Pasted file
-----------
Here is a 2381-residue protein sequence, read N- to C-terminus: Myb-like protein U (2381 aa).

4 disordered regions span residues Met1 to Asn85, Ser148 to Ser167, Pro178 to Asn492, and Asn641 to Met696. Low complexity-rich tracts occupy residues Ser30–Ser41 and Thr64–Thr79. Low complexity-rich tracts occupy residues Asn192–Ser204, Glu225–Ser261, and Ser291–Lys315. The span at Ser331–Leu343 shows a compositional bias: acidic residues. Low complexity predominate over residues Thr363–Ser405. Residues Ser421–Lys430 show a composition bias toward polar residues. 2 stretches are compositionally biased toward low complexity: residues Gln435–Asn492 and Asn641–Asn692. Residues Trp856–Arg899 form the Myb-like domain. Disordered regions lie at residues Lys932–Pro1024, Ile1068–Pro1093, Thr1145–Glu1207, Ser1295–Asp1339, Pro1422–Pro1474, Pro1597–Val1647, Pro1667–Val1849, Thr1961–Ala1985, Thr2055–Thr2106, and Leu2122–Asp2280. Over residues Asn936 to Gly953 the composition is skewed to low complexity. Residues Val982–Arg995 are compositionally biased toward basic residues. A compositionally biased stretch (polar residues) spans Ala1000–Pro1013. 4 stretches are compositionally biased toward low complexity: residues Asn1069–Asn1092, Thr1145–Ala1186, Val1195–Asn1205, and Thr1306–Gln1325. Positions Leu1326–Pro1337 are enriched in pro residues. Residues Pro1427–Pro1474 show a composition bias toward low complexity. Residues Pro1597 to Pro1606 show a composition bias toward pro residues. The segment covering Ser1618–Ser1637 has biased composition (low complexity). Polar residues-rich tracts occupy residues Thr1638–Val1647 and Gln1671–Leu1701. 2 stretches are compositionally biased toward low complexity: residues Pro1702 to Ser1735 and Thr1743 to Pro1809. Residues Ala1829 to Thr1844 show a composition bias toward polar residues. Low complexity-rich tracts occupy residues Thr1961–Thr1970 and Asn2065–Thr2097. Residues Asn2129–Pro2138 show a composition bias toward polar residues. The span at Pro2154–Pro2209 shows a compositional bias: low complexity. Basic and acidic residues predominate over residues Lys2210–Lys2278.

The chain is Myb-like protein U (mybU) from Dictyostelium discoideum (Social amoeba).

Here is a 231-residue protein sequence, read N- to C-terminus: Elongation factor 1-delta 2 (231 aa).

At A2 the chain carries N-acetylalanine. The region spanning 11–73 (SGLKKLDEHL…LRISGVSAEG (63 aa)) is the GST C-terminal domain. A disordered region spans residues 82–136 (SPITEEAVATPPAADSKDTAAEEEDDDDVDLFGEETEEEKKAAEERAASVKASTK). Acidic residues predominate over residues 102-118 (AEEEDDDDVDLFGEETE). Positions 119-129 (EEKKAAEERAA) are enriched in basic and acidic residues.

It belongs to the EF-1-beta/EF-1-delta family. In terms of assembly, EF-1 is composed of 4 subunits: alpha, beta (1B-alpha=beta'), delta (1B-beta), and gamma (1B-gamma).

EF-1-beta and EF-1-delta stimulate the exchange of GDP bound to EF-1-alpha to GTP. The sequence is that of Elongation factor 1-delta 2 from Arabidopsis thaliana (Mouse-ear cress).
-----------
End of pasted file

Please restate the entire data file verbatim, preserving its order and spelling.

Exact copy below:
Here is a 2381-residue protein sequence, read N- to C-terminus: Myb-like protein U (2381 aa).

4 disordered regions span residues Met1 to Asn85, Ser148 to Ser167, Pro178 to Asn492, and Asn641 to Met696. Low complexity-rich tracts occupy residues Ser30–Ser41 and Thr64–Thr79. Low complexity-rich tracts occupy residues Asn192–Ser204, Glu225–Ser261, and Ser291–Lys315. The span at Ser331–Leu343 shows a compositional bias: acidic residues. Low complexity predominate over residues Thr363–Ser405. Residues Ser421–Lys430 show a composition bias toward polar residues. 2 stretches are compositionally biased toward low complexity: residues Gln435–Asn492 and Asn641–Asn692. Residues Trp856–Arg899 form the Myb-like domain. Disordered regions lie at residues Lys932–Pro1024, Ile1068–Pro1093, Thr1145–Glu1207, Ser1295–Asp1339, Pro1422–Pro1474, Pro1597–Val1647, Pro1667–Val1849, Thr1961–Ala1985, Thr2055–Thr2106, and Leu2122–Asp2280. Over residues Asn936 to Gly953 the composition is skewed to low complexity. Residues Val982–Arg995 are compositionally biased toward basic residues. A compositionally biased stretch (polar residues) spans Ala1000–Pro1013. 4 stretches are compositionally biased toward low complexity: residues Asn1069–Asn1092, Thr1145–Ala1186, Val1195–Asn1205, and Thr1306–Gln1325. Positions Leu1326–Pro1337 are enriched in pro residues. Residues Pro1427–Pro1474 show a composition bias toward low complexity. Residues Pro1597 to Pro1606 show a composition bias toward pro residues. The segment covering Ser1618–Ser1637 has biased composition (low complexity). Polar residues-rich tracts occupy residues Thr1638–Val1647 and Gln1671–Leu1701. 2 stretches are compositionally biased toward low complexity: residues Pro1702 to Ser1735 and Thr1743 to Pro1809. Residues Ala1829 to Thr1844 show a composition bias toward polar residues. Low complexity-rich tracts occupy residues Thr1961–Thr1970 and Asn2065–Thr2097. Residues Asn2129–Pro2138 show a composition bias toward polar residues. The span at Pro2154–Pro2209 shows a compositional bias: low complexity. Basic and acidic residues predominate over residues Lys2210–Lys2278.

The chain is Myb-like protein U (mybU) from Dictyostelium discoideum (Social amoeba).

Here is a 231-residue protein sequence, read N- to C-terminus: Elongation factor 1-delta 2 (231 aa).

At A2 the chain carries N-acetylalanine. The region spanning 11–73 (SGLKKLDEHL…LRISGVSAEG (63 aa)) is the GST C-terminal domain. A disordered region spans residues 82–136 (SPITEEAVATPPAADSKDTAAEEEDDDDVDLFGEETEEEKKAAEERAASVKASTK). Acidic residues predominate over residues 102-118 (AEEEDDDDVDLFGEETE). Positions 119-129 (EEKKAAEERAA) are enriched in basic and acidic residues.

It belongs to the EF-1-beta/EF-1-delta family. In terms of assembly, EF-1 is composed of 4 subunits: alpha, beta (1B-alpha=beta'), delta (1B-beta), and gamma (1B-gamma).

EF-1-beta and EF-1-delta stimulate the exchange of GDP bound to EF-1-alpha to GTP. The sequence is that of Elongation factor 1-delta 2 from Arabidopsis thaliana (Mouse-ear cress).